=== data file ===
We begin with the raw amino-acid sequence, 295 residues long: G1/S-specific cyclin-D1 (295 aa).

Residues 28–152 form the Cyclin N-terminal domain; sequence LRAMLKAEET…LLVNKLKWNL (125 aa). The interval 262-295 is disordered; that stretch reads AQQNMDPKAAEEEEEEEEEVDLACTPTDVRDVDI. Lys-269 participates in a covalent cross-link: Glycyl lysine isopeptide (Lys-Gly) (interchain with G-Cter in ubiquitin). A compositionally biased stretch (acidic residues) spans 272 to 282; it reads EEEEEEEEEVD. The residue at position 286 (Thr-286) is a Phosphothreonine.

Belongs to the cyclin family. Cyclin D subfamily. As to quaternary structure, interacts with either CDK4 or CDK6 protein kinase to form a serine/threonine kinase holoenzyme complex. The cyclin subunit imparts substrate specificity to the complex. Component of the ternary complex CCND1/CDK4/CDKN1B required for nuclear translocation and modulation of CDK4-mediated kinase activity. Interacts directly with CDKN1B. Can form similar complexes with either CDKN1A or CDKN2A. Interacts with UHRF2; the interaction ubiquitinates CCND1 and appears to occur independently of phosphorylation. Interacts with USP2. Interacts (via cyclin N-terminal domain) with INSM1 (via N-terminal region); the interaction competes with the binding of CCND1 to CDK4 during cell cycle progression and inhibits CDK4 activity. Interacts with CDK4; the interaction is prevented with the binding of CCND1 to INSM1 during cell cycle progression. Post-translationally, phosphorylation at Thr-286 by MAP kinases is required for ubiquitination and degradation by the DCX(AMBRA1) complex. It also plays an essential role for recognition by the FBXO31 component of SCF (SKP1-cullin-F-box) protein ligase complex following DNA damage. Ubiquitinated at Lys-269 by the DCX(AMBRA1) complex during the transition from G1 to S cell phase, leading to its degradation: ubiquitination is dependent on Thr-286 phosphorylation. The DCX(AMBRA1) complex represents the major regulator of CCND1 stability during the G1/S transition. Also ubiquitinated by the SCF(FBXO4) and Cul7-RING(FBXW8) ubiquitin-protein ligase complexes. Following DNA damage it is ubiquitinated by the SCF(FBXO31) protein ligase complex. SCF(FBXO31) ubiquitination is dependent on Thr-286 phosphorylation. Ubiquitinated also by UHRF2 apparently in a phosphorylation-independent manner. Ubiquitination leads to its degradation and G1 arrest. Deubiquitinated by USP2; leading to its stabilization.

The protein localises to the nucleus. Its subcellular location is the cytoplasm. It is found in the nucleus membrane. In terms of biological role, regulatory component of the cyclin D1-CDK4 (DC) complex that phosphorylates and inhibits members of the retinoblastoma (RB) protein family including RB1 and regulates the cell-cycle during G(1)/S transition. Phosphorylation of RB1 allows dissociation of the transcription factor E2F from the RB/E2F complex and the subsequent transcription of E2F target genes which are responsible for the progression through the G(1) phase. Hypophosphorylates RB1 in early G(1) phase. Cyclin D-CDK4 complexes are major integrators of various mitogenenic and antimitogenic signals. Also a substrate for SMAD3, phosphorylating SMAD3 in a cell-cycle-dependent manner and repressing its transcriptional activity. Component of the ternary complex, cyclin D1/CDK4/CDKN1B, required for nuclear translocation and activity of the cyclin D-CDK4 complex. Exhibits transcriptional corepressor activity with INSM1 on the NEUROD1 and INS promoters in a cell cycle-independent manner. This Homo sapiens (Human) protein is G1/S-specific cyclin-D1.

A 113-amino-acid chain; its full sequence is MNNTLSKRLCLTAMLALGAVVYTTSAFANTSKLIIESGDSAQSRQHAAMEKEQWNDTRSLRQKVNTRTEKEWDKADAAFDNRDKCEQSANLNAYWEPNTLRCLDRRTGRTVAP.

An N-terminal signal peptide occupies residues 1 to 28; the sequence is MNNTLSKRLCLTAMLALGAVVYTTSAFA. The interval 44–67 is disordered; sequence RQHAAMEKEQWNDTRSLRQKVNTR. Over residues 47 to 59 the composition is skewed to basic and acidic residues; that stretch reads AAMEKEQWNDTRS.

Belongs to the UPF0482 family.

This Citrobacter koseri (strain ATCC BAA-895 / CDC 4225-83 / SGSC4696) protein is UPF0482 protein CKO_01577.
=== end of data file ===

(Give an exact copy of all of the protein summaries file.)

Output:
We begin with the raw amino-acid sequence, 295 residues long: G1/S-specific cyclin-D1 (295 aa).

Residues 28–152 form the Cyclin N-terminal domain; sequence LRAMLKAEET…LLVNKLKWNL (125 aa). The interval 262-295 is disordered; that stretch reads AQQNMDPKAAEEEEEEEEEVDLACTPTDVRDVDI. Lys-269 participates in a covalent cross-link: Glycyl lysine isopeptide (Lys-Gly) (interchain with G-Cter in ubiquitin). A compositionally biased stretch (acidic residues) spans 272 to 282; it reads EEEEEEEEEVD. The residue at position 286 (Thr-286) is a Phosphothreonine.

Belongs to the cyclin family. Cyclin D subfamily. As to quaternary structure, interacts with either CDK4 or CDK6 protein kinase to form a serine/threonine kinase holoenzyme complex. The cyclin subunit imparts substrate specificity to the complex. Component of the ternary complex CCND1/CDK4/CDKN1B required for nuclear translocation and modulation of CDK4-mediated kinase activity. Interacts directly with CDKN1B. Can form similar complexes with either CDKN1A or CDKN2A. Interacts with UHRF2; the interaction ubiquitinates CCND1 and appears to occur independently of phosphorylation. Interacts with USP2. Interacts (via cyclin N-terminal domain) with INSM1 (via N-terminal region); the interaction competes with the binding of CCND1 to CDK4 during cell cycle progression and inhibits CDK4 activity. Interacts with CDK4; the interaction is prevented with the binding of CCND1 to INSM1 during cell cycle progression. Post-translationally, phosphorylation at Thr-286 by MAP kinases is required for ubiquitination and degradation by the DCX(AMBRA1) complex. It also plays an essential role for recognition by the FBXO31 component of SCF (SKP1-cullin-F-box) protein ligase complex following DNA damage. Ubiquitinated at Lys-269 by the DCX(AMBRA1) complex during the transition from G1 to S cell phase, leading to its degradation: ubiquitination is dependent on Thr-286 phosphorylation. The DCX(AMBRA1) complex represents the major regulator of CCND1 stability during the G1/S transition. Also ubiquitinated by the SCF(FBXO4) and Cul7-RING(FBXW8) ubiquitin-protein ligase complexes. Following DNA damage it is ubiquitinated by the SCF(FBXO31) protein ligase complex. SCF(FBXO31) ubiquitination is dependent on Thr-286 phosphorylation. Ubiquitinated also by UHRF2 apparently in a phosphorylation-independent manner. Ubiquitination leads to its degradation and G1 arrest. Deubiquitinated by USP2; leading to its stabilization.

The protein localises to the nucleus. Its subcellular location is the cytoplasm. It is found in the nucleus membrane. In terms of biological role, regulatory component of the cyclin D1-CDK4 (DC) complex that phosphorylates and inhibits members of the retinoblastoma (RB) protein family including RB1 and regulates the cell-cycle during G(1)/S transition. Phosphorylation of RB1 allows dissociation of the transcription factor E2F from the RB/E2F complex and the subsequent transcription of E2F target genes which are responsible for the progression through the G(1) phase. Hypophosphorylates RB1 in early G(1) phase. Cyclin D-CDK4 complexes are major integrators of various mitogenenic and antimitogenic signals. Also a substrate for SMAD3, phosphorylating SMAD3 in a cell-cycle-dependent manner and repressing its transcriptional activity. Component of the ternary complex, cyclin D1/CDK4/CDKN1B, required for nuclear translocation and activity of the cyclin D-CDK4 complex. Exhibits transcriptional corepressor activity with INSM1 on the NEUROD1 and INS promoters in a cell cycle-independent manner. This Homo sapiens (Human) protein is G1/S-specific cyclin-D1.

A 113-amino-acid chain; its full sequence is MNNTLSKRLCLTAMLALGAVVYTTSAFANTSKLIIESGDSAQSRQHAAMEKEQWNDTRSLRQKVNTRTEKEWDKADAAFDNRDKCEQSANLNAYWEPNTLRCLDRRTGRTVAP.

An N-terminal signal peptide occupies residues 1 to 28; the sequence is MNNTLSKRLCLTAMLALGAVVYTTSAFA. The interval 44–67 is disordered; sequence RQHAAMEKEQWNDTRSLRQKVNTR. Over residues 47 to 59 the composition is skewed to basic and acidic residues; that stretch reads AAMEKEQWNDTRS.

Belongs to the UPF0482 family.

This Citrobacter koseri (strain ATCC BAA-895 / CDC 4225-83 / SGSC4696) protein is UPF0482 protein CKO_01577.